Herman Branson

birth: August 14, 1914
died: June 7, 1995

place: Pocahontas, Virginia

B.S. Virginia State College (1936)

Ph.D. in Physics from the University of Cincinnati (1939)

Herman Branson received a B.S. from Virginia State College in 1936. In 1939 he received his Ph.D. in Physics from the University of Cincinnati under the famous Boris Padowski. Appointed Assistant Professor of Physics and Chemistry at Howard University, 1941-43. Named Director of the ESMWT (Experimental Science and Mathematics W Technology) Program in Physics at Howard (1942-44). Director of ASTRP courses in Physics at Howard University. In 1947, Dr. Branson was named the Directory of the Office of Naval Research and Atomic Energy Commission Projects in Physics at Howard University. From 1946 to 1950 he was named Director of the Research Corporation Project at Howard University. In 1944 Dr. Branson became a full professor of Physics and was made Chairman of the Physics Department of Howard University from 1941 to 1968. From 1968 to 1970, Dr. Herman Branson was selected as President of Central State University. In 1970 Dr. Herman Branson became the President of Lincoln University and served until his retirement in 1985.

Branson was co-inventor of the alpha helix and perhaps deserved a share of the Nobel prize. As the story goes somehow Linus Pauling got Branson excluded from the prize [New Yorker mag].

Dr. Herman Branson was a Rosenwald Fellow and a senior fellow at the National Research Council. He is a member of the National Research Council (1972 to present).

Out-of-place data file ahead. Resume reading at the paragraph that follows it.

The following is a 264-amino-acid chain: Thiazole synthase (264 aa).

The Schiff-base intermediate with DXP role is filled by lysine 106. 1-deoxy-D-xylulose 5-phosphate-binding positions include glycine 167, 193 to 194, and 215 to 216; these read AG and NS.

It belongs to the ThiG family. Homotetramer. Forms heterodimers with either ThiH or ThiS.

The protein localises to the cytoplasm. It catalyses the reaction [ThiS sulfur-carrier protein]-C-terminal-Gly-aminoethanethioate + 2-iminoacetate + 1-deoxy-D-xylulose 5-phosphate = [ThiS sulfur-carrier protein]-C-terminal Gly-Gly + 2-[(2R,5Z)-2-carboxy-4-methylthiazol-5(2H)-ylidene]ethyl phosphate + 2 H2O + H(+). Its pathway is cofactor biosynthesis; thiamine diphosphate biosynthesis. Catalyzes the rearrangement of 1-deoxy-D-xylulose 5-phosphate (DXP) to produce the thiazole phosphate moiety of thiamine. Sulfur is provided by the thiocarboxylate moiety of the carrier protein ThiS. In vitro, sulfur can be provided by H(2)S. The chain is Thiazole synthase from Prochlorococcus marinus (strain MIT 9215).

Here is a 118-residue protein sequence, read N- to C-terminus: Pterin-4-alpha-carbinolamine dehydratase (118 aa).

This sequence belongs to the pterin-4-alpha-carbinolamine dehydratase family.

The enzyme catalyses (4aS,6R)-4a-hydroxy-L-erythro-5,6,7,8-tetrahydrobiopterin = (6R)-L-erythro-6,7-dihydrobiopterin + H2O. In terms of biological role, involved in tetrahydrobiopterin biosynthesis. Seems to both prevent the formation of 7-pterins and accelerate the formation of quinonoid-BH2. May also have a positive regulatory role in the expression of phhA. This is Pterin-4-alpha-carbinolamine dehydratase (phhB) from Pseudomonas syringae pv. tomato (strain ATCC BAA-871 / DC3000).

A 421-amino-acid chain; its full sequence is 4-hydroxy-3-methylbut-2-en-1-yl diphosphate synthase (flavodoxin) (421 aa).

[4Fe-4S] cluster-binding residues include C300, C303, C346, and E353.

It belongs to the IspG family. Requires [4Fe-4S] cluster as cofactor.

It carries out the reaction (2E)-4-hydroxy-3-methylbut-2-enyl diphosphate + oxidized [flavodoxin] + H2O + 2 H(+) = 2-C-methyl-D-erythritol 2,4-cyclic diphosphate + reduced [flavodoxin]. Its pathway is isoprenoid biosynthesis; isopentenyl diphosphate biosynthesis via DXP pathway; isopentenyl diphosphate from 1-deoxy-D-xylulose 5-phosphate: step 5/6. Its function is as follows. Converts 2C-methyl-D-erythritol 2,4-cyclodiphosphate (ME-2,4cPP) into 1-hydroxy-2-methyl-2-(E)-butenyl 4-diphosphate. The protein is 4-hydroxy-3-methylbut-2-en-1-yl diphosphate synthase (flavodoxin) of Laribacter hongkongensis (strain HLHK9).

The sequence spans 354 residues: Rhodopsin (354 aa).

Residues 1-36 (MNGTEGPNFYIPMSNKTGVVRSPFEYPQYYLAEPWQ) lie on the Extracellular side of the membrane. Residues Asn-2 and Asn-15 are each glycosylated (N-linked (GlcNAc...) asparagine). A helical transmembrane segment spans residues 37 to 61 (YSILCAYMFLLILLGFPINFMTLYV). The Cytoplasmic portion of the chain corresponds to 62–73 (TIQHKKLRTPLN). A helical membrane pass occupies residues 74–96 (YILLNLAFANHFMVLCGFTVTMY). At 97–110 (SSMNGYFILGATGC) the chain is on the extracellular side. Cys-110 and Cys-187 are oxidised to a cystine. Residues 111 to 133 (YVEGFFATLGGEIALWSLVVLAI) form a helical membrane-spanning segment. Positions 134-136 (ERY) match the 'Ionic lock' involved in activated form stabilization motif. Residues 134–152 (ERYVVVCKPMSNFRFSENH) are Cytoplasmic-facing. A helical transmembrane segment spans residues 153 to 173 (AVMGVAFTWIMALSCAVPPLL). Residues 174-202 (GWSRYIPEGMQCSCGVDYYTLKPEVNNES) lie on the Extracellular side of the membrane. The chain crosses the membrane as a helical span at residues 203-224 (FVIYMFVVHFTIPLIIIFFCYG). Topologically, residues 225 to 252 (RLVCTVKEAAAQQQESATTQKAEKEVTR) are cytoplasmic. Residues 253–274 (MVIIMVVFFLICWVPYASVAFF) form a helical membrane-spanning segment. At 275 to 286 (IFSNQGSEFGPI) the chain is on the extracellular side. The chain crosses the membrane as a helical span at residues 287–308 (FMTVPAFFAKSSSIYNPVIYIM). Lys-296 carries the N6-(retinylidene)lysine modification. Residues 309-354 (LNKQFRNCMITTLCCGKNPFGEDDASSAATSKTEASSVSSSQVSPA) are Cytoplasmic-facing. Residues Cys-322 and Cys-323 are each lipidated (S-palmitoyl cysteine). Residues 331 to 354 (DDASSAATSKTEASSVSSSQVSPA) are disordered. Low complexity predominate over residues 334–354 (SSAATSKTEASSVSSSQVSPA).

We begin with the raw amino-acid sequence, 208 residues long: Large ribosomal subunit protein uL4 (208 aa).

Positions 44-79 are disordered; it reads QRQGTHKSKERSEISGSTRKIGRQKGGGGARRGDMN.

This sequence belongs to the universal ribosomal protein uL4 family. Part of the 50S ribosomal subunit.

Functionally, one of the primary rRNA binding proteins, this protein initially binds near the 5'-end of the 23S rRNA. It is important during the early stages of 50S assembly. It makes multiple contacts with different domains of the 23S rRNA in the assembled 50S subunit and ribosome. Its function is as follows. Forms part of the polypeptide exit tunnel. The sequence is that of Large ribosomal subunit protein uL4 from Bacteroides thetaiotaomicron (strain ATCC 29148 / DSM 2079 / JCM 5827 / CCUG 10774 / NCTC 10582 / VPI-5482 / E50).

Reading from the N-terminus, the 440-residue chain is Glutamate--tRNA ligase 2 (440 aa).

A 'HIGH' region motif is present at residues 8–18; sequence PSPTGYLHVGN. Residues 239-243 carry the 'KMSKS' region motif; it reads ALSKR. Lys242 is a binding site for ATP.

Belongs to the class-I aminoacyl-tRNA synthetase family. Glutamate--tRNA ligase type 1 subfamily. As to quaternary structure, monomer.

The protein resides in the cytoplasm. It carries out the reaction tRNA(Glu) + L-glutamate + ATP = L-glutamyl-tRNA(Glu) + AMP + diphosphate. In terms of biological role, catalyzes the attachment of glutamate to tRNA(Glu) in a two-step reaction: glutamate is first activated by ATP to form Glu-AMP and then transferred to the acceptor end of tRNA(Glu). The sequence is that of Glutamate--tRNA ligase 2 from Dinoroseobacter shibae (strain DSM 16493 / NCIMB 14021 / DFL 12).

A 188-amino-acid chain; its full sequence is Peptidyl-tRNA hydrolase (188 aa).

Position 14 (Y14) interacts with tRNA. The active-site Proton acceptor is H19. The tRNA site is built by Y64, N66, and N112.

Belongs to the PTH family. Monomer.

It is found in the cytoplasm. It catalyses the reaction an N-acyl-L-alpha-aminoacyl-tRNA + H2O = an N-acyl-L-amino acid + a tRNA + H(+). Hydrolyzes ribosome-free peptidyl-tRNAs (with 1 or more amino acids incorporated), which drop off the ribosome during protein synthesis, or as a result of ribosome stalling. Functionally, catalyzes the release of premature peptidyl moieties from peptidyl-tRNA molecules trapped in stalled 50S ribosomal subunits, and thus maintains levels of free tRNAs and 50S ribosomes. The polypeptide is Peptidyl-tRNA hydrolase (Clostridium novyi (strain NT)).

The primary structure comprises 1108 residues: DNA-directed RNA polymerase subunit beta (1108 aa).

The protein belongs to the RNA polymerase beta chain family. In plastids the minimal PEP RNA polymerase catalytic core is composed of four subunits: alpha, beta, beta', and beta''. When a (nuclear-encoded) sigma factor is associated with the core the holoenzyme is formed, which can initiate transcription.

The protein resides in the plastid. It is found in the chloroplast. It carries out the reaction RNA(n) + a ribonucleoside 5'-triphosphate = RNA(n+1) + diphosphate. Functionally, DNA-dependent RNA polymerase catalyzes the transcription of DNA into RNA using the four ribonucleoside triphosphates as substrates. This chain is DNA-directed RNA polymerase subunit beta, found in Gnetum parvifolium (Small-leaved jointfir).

Research and Selected Publications

Branson's research interests are in mathematical biology and protein structure. He produced more than 100 research and other articles on physics, biophysics, black American colleges, and science education. His most significant accomplishments include co-discovery of the alpha helix, an integral equation of biological systems, electron impact studies on small organic molecules, the introduction of information theory in the study if biological molecules, the introduction of information theory in the study of biological models, and the use of radioactive and stable isotopes in transport studies in biology. He wrote extensively on physical-chemical studies of sickled anemic red blood cells.

Branson, Herman The flow of a viscous fluid in an elastic tube: a model of the femoral artery . Bull. Math. Biophys. 7, (1945). 181--188. 92.0X

Podolsky, Boris; Branson, Herman On the quantization of mass . Phys. Rev. 57, (1940). 494--500.

references: [faces], [Mickens], [taylor],

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